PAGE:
Confine a group of strangers in an enclosed space and what do you get? Jean-Paul Sartre’s existential classic No Exit? Michael Leoni’s smash L.A. hit Elevator? TV’s Big Brother, now in its 14th season?

To this list Los Angeles theatergoers can now add Lanford Wilson’s Tony-nominated (for Best Play of 1982) Angels Fall, now getting a marvelous intimate staging by The Production Company, a 30th Anniversary revival which not only does ample justice to Wilson’s themes but does so in the most entertaining of ways.

 A small Catholic mission church is the enclosed space that Wilson has chosen for his cast of characters: a married couple, a pair of lovers, a young Native American medical student, and a 60something Catholic priest. The reason for their enforced proximity is, we are first told, a highway roadblock which prevents Niles and Vita Harris (Stewart Skelton and Danielle Doyen) from reaching the mental institution where Niles is scheduled for treatment, and Marion Clay (Penny Peyser) and her tennis pro boy toy Salvator “Zappy” Zappala (Michael Sanchez) from arriving in San Diego for Zappy’s latest tournament. Keeping them company with varying degrees of hospitality (or hostility as the case may be) are Father William Doherty (Carl J. Johnson) and his unofficial foster son Don Tabaha (Gabe Fonseca).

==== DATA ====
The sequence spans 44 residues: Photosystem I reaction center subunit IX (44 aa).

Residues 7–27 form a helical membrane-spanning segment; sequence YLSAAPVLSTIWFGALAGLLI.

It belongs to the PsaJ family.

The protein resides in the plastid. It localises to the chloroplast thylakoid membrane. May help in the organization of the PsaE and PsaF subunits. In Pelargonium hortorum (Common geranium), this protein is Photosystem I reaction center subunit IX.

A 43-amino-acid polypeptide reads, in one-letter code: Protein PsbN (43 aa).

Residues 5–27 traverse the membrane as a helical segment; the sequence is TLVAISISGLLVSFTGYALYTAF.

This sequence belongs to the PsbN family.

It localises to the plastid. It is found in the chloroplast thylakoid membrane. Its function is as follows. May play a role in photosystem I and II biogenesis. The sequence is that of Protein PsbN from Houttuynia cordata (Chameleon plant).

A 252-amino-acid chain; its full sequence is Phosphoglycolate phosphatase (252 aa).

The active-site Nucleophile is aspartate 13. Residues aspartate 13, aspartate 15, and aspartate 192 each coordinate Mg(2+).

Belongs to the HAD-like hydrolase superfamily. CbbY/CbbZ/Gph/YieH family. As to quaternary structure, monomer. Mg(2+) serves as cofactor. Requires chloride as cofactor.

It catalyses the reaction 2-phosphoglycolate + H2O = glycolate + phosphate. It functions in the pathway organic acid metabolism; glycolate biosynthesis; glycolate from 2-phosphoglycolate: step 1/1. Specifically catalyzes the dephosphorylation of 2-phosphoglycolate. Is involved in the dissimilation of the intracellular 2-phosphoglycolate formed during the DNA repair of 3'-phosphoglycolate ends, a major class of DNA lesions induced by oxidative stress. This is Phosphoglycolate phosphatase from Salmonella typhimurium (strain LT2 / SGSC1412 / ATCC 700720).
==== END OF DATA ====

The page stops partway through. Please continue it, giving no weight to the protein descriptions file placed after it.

The newbies among them soon learn that “roadblock” is a local euphemism for what Father Doherty pooh-poohs as “some problem with the nuclear thing again,” which only makes matters worse for the already rushed Niles, Vita, Marion, and Zappy, and most particularly for college professor Niles, whose in-class meltdown is but one of the reasons for his current “sabbatical,” and whose erratic behavior amongst these strangers suggests that his school’s Board Of Governors may not have been ill-advised in sending him Out West for what’s euphemistically known as a “rest cure.”